Screening for sickle cell and beta thalassaemia

Pre-implantation genetic diagnosis

People who discover before starting a family that both partners are carriers have several options. They may choose to stay together but not to have any children. They may decide to separate and find a different partner. They may choose to stay together and have prenatal diagnosis in each pregnancy to check if the baby is affected. Or they may decide to go ahead with having children without prenatal diagnosis, and accept what comes. See 'Telling people you are a carrier - implications for relationships and marriage' for people talking about these choices.

A new possibility for people who want to stay together but do not want to consider prenatal diagnosis and termination is pre-implantation genetic diagnosis (PGD or sometimes PIGD). This is a procedure where the woman's eggs are fertilised by her partner's sperm using in vitro fertilisation (IVF), a procedure normally used to treat infertility. Before the embryos are placed in the mother's womb, they can be screened for genetic conditions. The aim is to ensure only those embryos which are not affected by a sickle cell disorder or beta thalassaemia major are implanted. The success rates for this technique have been improving in recent years, but costs are high and it is still considered an experimental procedure which will not work for all parents. One mother we talked to said that a counsellor had mentioned PGD as a possibility for future pregnancies, but this was unusual.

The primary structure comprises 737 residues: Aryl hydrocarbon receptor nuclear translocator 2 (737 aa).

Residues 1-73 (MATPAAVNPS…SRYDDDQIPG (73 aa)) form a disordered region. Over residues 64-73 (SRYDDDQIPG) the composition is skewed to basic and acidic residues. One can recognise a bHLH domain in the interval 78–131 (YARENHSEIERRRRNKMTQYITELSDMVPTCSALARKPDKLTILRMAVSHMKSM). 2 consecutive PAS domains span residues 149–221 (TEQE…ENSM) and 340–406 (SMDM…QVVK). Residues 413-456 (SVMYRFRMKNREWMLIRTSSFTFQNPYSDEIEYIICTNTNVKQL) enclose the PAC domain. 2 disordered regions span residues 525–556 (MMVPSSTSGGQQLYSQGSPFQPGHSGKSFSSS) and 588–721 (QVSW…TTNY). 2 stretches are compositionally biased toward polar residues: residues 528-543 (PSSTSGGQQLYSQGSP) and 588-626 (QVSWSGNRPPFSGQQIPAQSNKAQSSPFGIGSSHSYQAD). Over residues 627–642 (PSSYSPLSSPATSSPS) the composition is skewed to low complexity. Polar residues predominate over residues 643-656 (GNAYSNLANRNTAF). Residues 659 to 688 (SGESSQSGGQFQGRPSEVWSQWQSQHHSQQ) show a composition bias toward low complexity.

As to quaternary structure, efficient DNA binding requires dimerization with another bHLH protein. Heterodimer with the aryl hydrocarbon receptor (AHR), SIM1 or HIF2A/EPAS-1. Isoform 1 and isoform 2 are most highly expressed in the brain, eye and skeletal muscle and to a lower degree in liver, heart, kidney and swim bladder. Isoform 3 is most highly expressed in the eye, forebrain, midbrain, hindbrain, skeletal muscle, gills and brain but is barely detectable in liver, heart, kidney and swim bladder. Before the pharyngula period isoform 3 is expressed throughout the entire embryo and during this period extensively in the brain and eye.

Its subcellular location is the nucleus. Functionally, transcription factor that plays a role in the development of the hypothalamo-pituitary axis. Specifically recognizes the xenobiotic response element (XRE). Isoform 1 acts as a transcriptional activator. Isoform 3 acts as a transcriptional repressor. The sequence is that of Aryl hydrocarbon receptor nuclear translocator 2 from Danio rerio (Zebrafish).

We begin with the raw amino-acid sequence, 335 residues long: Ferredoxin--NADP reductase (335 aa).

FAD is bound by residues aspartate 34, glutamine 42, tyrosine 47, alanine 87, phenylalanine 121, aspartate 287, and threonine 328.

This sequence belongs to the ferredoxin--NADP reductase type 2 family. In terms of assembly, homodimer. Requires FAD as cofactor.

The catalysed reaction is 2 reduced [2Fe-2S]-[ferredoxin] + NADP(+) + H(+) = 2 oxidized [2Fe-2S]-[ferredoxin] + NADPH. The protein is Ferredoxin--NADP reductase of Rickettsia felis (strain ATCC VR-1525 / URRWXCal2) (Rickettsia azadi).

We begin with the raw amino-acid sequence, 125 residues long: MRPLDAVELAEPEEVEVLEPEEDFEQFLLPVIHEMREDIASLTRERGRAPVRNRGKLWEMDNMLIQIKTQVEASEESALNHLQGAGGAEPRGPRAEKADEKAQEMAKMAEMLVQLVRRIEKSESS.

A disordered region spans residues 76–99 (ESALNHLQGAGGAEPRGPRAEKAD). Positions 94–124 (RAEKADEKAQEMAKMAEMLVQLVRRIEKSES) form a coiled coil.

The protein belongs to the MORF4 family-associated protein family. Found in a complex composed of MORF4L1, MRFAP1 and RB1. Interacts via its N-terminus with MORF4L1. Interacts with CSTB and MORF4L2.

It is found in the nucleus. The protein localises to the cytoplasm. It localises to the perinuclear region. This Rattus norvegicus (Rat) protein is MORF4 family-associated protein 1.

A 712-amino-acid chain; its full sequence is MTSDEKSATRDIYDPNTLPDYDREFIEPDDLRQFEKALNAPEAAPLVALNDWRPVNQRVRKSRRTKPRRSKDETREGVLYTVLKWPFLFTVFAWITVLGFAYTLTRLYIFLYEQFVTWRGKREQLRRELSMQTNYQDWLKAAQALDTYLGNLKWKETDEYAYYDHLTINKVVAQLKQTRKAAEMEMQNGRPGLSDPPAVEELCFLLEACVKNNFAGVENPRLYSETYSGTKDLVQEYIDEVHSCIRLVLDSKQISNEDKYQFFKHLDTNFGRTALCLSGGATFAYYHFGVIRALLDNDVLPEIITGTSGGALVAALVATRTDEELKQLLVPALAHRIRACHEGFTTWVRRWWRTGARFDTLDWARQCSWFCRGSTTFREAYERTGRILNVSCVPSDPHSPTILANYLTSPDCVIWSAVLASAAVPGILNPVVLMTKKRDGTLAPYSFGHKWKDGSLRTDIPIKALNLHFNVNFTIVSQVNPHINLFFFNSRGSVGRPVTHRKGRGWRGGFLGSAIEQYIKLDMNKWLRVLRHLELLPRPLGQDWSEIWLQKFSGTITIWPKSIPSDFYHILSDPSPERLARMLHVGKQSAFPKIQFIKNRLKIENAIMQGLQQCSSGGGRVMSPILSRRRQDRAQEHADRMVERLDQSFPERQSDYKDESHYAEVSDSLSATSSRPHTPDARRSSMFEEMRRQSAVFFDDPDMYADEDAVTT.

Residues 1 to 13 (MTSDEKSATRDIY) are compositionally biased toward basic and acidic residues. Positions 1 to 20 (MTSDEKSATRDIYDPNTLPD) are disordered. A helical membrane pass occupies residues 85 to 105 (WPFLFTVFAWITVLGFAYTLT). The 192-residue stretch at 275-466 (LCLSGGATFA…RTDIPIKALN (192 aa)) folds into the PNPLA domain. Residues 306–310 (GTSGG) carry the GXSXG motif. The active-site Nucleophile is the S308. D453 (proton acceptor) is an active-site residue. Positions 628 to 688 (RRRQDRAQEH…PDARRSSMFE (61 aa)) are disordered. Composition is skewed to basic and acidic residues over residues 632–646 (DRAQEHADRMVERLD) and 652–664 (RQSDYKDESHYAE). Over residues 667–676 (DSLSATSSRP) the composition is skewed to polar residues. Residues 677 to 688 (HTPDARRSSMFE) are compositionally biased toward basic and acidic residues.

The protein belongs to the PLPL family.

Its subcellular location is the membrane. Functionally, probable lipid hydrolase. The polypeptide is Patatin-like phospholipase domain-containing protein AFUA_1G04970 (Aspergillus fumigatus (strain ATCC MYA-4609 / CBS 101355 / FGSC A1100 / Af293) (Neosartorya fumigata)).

Some people have ethical concerns about destroying embryos which are found to be affected. One mother described how a friend felt PGD was her only option, despite her religious views. She could not bear to have a second child affected by sickle cell.

A Roman Catholic couple from Italy got married knowing they were both beta thalassaemia carriers but hoping that modern techniques such as PGD would still enable them to become parents. They did not want to have a baby affected by the condition, particularly because his sister died of beta thalassaemia major aged 30. (See 'Seeing other family members/friends' experiences'). Although the Catholic Church opposes PGD, they themselves felt it was not an 'un-Christian' thing to do.

They were the only couple we spoke to who had tried PGD. They had done all their own research into the technique and had very little help from their local health service. Their GP said he could not refer them on the NHS so they found the name of a specialist in Italy who accepted them onto a treatment programme. Even then, they found it difficult to get some of the necessary tests and examinations done in England. They feel PGD is wrongly associated with 'designer babies', when it should be seen as a way to prevent serious illness and suffering.

Even when they were accepted onto the programme in Italy, they had to wait for over a year for a particular piece of laboratory equipment to become available to analyse the cells from the embryo. Sadly, none of their embryos turned out to be suitable for implantation. 

Shortly after their first attempt, the Italian government passed a law making all pre-implantation screening of embryos illegal. At first the couple had hopes they might be able to have an experimental new technique in which the unfertilised egg is screened rather than a fertilised embryo. They hoped this would be exempt from the law, but in fact it is also now illegal it Italy*.

However, since then they have discovered that they may now be able to have PGD in the UK, so they hope to try again. 

Anyone considering this treatment should talk to their GP to go through the options available. The GP can also refer people to see a specialist at your local hospital or fertility clinic.

*The courts in Italy have since challenged this law and in some cases PGD has been allowed.

Last reviewed September 2015.
Last updated September 2015.

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